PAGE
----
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The Security Issues behind the Ethiopian Intervention in Somalia (2006-2009)

Autores/as:

Tipo de publicación: Capítulo de Libro

Editorial / Institución editora: Center of African Studies (CEA) ISCTE-IUL, Universidad de Lisboa,   .

Abstract:

The relations between Ethiopia and Somalia have known turbulent episodes in recent history. The deployment of Ethiopian troops in Somalia in 2006 can be understood as a new phase in their relations, but one with historical roots. It implied a change from the relative peace between the two countries since the end of the Cold War and the start of a conflict dissimilar to previous wars between the two states. It is widely acknowledged that Ethiopian troops have regularly crossed the frontier during peacetime to police the border area, especially to fight armed movements and to secure the Ethiopian state. But this was not something overtly admitted by the Ethiopian government in 2006, until Meles Zenawi openly deployed his troops in Somalia with the tacit support of the international community. Since then, their presence has been virtually constant, though two phases can be discerned: from December 2006 to January 2009, and from November 2011 until the present.
This chapter will focus on the securitization process in Ethiopia that permitted the deployment of Ethiopian troops in Somalia between 2006 and 2009, in an attempt to go beyond the traditional understanding of security, with its focus on the military sector and its problem-solving approach. The chapter is not so much about the war as on the securitizing speech acts on the threat posed by the Union of Islamic Courts (UIC), the securitization of this issue, the political context in which it happened and some of its consequences for Ethiopia. In this regard, this work is partly inspired by Didier Bigo’s question related to the task of critical security studies: “Who is doing an (in)securitization move, under what conditions, towards whom, and with what consequences?” (Bigo, 2008: 125). This research draws on critical security studies and international political sociology and following Paul Williams attempts to bring them closer to the English School by analysing the implications of this intervention for the international society. (Williams, 2005) It argues that the Ethiopian intervention has to be understood as the product of a securitization move, and in consequence that it needs to be approached beyond its bilateral manifestation, taking account of a broader context, as much in time as in space.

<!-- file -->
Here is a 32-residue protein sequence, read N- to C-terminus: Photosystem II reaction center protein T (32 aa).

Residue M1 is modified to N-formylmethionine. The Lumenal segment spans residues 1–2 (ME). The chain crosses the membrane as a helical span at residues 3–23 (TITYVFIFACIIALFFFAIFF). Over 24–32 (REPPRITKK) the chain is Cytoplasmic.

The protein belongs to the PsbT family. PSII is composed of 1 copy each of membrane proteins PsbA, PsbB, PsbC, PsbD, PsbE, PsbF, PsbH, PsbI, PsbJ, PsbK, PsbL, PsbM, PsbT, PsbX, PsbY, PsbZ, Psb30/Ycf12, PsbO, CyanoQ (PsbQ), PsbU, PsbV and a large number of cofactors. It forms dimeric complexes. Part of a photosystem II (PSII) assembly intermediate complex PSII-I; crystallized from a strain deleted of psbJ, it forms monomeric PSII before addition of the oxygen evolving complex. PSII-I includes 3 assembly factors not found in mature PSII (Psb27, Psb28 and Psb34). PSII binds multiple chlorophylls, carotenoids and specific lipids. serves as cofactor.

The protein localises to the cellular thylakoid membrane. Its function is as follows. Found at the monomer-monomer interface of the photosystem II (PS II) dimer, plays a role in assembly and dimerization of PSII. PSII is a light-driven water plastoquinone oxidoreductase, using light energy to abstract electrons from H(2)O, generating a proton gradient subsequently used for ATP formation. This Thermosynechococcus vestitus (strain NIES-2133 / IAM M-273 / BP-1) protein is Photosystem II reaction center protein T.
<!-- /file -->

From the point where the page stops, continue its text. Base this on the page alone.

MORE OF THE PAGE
The argument is divided into three parts. Firstly, I briefly outline the Ethiopian intervention in 2006-2009, and propose new insights to broaden and deepen our understanding of it following the work done by Critical Security Studies. My suggestion is that the analysis of the discourse around the intervention, as reflected in The Ethiopian Herald (TEH) — the main official English language newspaper in Ethiopia —, imply that the securitization move of the Ethiopian government regarding the events in Somalia in 2006 and after, helped not only to secure the Ethiopian state but also to reshape the image of the Ethiopian regime and its political project. Secondly, to understand this move it is necessary to enlarge the picture in order to situate this process in a wider context. Questioning the meaning of this intervention as a bilateral issue, I connect it to the local and international context: the aftermath of the Ethiopian elections, and the securitization of Africa, in order to understand the connections of different political agendas. Finally, I briefly consider the consequences of this intervention for Ethiopia and the international society, concluding that the securitization process helped to (re)create the government’s local and international authority and legitimacy or at least to reshape the idea of it.

GONZÁLEZ-AIMÉ, Elsa, “The Security Issues behind the Ethiopian Intervention in Somalia (2006-2009)” en DIAS, Alexandra M. (ed.) State and Societal Challenges in the Horn of Africa: Conflict and processes of state formation, Centro de Estudios Africanos (CEA) ISCTE-IUL, Lisboa, 2013, ps. 32-47.